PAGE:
While you can find a bunch of financial and tech stats at Eurostat and OECD, I'm following a hunch based more on anecdotal things I came across. {complink 3074|LG Electronics Inc.}, for instance, has reportedly expanded its production facilities in Biskupice Podgórne as part of an underlining game plan to be the world leader in the global home appliance market in four years' time.

Young-Ha Lee, president and CEO of LG Electronics Home Appliance Co., was quoted here as saying: “The European appliance market is critical to our future success and we are confident in our ability to keep up with the growing demand from consumers there. Increasing our presence in Poland allows us to better address Europe and North Africa’s demands, putting us on course to become the world’s top home appliance company by the middle of the decade.”

The news wasn't so good for Jabil Poland; it recently lost a contract to Northern European companies. Day4 Energy, which provides solar photovoltaic PV technology for the production of advanced solar panels and modules, decided to kill its outsourced manufacturing operations in Poland.

Day4 Energy President George Rubin was quoted as saying: “Since the end of 1Q/2011 we have expanded the reach of our technology and brand platform by securing license agreements with PV Products GmbH in Austria and Solar Modules Netherlands (SMN) in Holland.”

I suspect there are still many untapped opportunities there, but I think high-tech companies are waiting for someone to shout “green light” once again.

11 comments on “The Other Europe: A Look at Poland

  1. Ariella
    August 23, 2011

    The figures you present make Poland look like it's in fairly good shape — relatively speaking. It seems that the US cannot currently boast better on some key indicators.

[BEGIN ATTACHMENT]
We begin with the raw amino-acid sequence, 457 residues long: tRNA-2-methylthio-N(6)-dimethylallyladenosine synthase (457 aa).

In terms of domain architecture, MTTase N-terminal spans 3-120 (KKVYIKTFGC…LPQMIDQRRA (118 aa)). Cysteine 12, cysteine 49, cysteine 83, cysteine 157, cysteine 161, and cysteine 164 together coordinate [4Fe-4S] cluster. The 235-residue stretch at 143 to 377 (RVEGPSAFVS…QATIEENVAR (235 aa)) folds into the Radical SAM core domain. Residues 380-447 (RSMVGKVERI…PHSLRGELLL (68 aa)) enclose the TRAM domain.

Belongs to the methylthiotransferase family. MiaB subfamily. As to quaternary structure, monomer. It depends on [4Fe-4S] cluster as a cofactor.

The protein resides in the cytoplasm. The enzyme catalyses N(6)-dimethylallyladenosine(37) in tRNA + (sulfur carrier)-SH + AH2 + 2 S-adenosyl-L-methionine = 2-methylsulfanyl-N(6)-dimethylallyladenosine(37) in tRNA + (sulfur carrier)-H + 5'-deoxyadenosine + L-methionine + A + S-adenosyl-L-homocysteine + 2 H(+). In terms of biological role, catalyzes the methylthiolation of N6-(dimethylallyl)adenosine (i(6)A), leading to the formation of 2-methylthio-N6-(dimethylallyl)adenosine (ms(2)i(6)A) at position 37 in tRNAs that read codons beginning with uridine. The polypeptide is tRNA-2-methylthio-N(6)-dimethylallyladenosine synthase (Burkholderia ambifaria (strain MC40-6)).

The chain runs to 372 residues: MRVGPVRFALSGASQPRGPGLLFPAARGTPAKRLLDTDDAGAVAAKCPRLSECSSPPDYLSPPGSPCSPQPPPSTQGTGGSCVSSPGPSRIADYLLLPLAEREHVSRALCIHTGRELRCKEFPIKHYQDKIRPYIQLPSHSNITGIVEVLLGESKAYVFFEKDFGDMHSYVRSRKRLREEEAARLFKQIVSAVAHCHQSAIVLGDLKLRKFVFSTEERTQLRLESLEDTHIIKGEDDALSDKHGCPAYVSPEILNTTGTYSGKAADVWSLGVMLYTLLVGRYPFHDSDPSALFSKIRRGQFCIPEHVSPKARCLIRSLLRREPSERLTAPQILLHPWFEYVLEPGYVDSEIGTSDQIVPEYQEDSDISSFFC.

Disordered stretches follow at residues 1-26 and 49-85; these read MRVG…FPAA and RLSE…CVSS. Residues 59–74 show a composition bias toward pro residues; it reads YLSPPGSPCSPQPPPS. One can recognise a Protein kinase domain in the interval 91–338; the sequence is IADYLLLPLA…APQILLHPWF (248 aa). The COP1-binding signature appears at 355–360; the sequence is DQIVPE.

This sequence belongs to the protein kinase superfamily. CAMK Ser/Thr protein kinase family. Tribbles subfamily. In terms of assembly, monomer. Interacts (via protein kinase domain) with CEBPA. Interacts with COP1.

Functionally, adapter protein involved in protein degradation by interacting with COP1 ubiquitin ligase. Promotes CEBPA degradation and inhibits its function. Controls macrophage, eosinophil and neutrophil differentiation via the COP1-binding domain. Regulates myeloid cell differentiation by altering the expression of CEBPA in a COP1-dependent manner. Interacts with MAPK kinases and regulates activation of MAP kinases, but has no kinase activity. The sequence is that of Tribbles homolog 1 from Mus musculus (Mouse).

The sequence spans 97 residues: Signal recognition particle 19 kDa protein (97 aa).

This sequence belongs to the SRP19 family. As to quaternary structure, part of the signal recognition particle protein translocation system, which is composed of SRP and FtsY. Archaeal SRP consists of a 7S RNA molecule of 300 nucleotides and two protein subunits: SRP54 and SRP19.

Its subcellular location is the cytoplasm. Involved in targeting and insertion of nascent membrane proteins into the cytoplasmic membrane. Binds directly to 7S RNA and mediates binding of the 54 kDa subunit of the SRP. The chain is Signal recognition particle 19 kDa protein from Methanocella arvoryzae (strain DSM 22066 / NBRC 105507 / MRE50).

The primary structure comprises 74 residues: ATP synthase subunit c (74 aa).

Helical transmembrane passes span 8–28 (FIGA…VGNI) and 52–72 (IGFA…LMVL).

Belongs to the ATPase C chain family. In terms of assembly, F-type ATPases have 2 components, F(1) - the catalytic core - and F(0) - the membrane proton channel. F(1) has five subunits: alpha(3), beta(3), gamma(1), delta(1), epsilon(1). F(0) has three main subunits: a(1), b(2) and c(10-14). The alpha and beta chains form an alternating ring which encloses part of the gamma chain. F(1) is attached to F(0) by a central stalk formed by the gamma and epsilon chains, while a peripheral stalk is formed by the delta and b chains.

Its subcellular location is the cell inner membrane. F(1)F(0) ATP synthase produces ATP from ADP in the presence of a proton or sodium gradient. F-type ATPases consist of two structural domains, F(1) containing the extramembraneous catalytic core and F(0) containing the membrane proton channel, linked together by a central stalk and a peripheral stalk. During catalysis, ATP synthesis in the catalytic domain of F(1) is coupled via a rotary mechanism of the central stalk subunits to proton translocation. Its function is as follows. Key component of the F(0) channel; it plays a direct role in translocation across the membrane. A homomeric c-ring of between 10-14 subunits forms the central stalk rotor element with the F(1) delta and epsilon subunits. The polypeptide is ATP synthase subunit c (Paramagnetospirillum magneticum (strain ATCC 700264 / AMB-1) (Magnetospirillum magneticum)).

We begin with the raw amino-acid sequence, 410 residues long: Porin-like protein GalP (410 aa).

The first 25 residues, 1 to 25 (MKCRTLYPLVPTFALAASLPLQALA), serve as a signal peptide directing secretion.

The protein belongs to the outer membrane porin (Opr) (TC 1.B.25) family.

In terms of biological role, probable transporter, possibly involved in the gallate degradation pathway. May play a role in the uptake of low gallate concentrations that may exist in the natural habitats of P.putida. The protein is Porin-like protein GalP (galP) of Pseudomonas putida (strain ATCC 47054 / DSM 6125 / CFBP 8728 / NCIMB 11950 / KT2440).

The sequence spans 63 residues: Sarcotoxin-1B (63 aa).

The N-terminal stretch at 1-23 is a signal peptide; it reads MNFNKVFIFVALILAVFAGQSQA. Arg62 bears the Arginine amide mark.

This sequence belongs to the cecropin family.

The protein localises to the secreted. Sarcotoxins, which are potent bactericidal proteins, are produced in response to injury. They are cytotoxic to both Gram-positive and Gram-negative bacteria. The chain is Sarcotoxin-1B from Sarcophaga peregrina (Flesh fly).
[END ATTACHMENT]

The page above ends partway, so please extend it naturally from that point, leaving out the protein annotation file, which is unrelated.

2. Houngbo_Hospice
    August 23, 2011

    It is reassuring to hear that everything is not that doomed in this difficult time for the world economy and that Poland is doing pretty well.  I wish investors would see the opportunities there and take their chance.

  3. Taimoor Zubar
    August 23, 2011

    Poland does seem pretty strong in economic terms and seems to offer a lot for hi-tech companies. I think the analogy you mentioned about “green-light” seems right and that there will be an influx of companies once a few key players step in. This could also be a lacking on the part of the Polish government to not market itself well amongst the business community and to attract foreign investment.

  4. FLYINGSCOT
    August 23, 2011

    I really enjoyed your article.  I see a lot of Polish workers in the UK and I know it is a worn out cliche but the Polish workforce is well skilled and very hard working.  I fully expect Poland to begin to fair as well as other more seasoned Western European countries in the very near future once it gets its fair share of inward investment.  Maybe needs some more creative government?

  5. eemom
    August 23, 2011

    I am pleasantly surprised to read the article about Poland.  I did not know they were fairing out well in the global economy problems.  I do wonder why they were able to escape the 2009 recession, seem to have all the advantages you list yet their manufacturing is at somewhat of a standstill?  Why aren't they taking advantage of their good fortune – so to speak.